When a specified distance of transport has been counted, the advancing end of the light-sensitive material Z counteracts the urging force on the first roller pair 36 to go into the space between the first drive roller 36 a and the nip roller 36 b so that it is nipped between these two rollers; as a result, the light-sensitive material Z is transported downstream as it is driven synchronously with the rotating first drive roller 36 a. If the light-sensitive material Z is transported further downstream, its advancing end counteracts the urging force on the retaining roller pair 42 to go into the space between the fixed roller 42 a and the retainer roller 42 b. If the light-sensitive material Z is transported further downstream until its advancing end reaches the recording position X, the light beams L issuing from the exposing unit 34 start scan exposure of the light-sensitive material Z. On this occasion, the advancing end of the light-sensitive material Z which is just upstream of the recording position X is pressed over the entire length along the main scanning line against the fixed roller 42 a by means of the retainer roller 42 b in the retaining roller pair 42 and against the inclined portion 40 a of the optical scan guide 40 which is near the flat portion 40 b. Therefore, even if the advancing end of the light-sensitive material Z curls, it will not depart upward from the recording position X and can remain adequately flat, thereby allowing its scan exposure to be performed with sufficient precision to record an image of high-quality.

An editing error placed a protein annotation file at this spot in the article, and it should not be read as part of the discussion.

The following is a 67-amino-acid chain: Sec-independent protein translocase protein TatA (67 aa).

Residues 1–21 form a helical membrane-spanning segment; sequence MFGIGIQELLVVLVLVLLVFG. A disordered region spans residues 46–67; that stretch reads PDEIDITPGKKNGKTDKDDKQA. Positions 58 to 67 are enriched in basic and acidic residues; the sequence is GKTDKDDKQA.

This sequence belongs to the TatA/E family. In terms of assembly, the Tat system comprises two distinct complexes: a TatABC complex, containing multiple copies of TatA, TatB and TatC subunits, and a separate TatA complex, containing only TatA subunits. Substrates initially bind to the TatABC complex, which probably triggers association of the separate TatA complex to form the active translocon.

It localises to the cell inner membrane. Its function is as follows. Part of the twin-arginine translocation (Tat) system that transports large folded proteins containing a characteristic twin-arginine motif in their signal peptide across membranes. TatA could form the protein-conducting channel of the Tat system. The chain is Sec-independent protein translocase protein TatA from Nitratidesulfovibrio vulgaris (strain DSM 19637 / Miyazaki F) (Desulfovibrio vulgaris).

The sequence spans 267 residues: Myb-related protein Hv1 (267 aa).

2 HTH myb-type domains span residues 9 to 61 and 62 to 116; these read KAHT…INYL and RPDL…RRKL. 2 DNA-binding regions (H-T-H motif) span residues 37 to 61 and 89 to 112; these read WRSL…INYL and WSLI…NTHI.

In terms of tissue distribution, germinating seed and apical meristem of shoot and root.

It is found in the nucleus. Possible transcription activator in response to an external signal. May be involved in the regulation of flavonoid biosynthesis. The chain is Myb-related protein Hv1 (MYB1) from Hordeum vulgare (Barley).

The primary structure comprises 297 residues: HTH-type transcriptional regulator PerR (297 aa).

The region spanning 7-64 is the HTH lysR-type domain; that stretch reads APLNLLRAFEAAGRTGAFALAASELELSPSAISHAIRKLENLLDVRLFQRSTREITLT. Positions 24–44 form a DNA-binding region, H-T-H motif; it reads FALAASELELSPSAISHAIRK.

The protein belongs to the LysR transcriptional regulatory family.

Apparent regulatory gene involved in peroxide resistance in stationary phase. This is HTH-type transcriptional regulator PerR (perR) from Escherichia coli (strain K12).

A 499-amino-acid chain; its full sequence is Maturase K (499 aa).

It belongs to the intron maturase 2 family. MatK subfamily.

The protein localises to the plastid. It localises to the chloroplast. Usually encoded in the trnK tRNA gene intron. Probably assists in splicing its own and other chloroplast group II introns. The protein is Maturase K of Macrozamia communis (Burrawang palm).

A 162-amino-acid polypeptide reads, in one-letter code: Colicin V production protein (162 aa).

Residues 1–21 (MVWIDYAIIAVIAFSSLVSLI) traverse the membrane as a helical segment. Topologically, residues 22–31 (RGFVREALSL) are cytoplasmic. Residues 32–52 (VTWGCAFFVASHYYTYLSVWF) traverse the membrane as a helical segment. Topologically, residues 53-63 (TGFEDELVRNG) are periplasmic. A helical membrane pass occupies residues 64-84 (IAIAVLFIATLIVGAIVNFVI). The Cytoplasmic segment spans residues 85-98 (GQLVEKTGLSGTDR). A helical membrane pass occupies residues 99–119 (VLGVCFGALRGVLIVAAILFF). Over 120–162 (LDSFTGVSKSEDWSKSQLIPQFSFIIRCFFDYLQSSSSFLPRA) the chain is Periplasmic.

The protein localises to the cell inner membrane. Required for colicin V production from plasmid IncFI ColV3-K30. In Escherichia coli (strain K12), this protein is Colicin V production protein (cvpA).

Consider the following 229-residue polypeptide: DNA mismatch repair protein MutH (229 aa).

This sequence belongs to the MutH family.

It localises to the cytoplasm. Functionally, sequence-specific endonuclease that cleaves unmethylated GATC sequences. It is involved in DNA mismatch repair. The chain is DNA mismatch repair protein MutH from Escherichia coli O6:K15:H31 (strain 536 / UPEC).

This highly precise scan exposure is successively performed on the light-sensitive material Z as its transport in the auxiliary scanning direction continues.